Saturday, June 10, 2006

Content in Our Tents

I'm not a morning person. Never have been. It's not that I don't like mornings, it's just that I wish they didn't come so early in the day!

So when I had to roll out of bed on a Saturday for a 7:00 a.m. meeting, it was tough rolling. The inside of the sheets felt much cozier than the outside of the blankets. Add to that the thought of sitting through a (snore) business meeting, and my body wanted no part of the outside world. I was perfectly content to lay there with my wife waiting for her alarm to go off in another hour and a half. But being at the meeting was part of my job, my responsibility. So with heavy heart and even heavier eyelids, I managed to drag myself out of bed and downstairs to get dressed.

I've been studying David over the past couple of months. Great guy, that David. Well, most of the time. Still there are so many inspiring examples we can glean from the life of the shepherd boy-turned-king. The one passage that seems to get everyone's attention is his battle with Goliath. Not many biblical references have been turned into sports cliches, but the old David vs. Goliath metaphor is not only used, but has racked up too many miles.

In all the verses about armor and slings and giant heads, one detail hides from us. He hides from us in his tent. You see, for 40 days Goliath, the Philistine champion challenged the Israelites to send out their champion for a one-on-one battle. Who was the Israelite champion? We're not told of any champion. The only person we are told about is the king who stands head and shoulders above the rest of the men. Saul. It was Saul's fight. And where was Saul when Goliath was out trash-talking every morning and every evening? You got it. Hiding in his tent. Not wanting to go into battle.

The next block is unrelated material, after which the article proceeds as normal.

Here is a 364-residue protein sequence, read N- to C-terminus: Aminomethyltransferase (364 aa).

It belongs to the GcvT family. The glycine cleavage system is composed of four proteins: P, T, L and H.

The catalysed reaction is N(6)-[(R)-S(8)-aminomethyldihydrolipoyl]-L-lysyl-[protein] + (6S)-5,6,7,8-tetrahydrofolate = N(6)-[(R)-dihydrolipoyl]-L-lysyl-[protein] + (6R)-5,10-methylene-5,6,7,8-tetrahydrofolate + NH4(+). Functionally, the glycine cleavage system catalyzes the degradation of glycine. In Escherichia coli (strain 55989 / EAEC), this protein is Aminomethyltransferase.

I've read 1 Samuel 17 about a ka-jillion times, but never was I as stuck by the visual image of a cowering King Saul as I was this time through. As the Philistine champion's voice rang throughout the valley, Saul was walking around with his fingers in his ears, afraid to come out of his tent. He knew something had to be done, but if he stayed in his tent maybe, just maybe, Goliath would get tired of the game and go away. The tent became Saul's refuge and friend. Venturing out would mean that he might have to do something. Had David not bailed Saul out, there's no telling how long Saul would have remained content in his tent.

But how can I come down hard on Saul? What idiot would want to go out and be destroyed by a 9-foot, 9-inch monster? Oh, sure, there's David... but who else?

Of course David saw the battle as something completely different than Saul was seeing. David saw a victory with the power of the Almighty. Saul saw a crushing defeat with an army of Israelites.

There are many times when I look and see no chance to overcome a challenge. I can see instant defeat. I can imagine no earthly hope. And so I try to elude the battle entirely. I hide in my tent until I realize that the battle is exactly what I have been called to fight.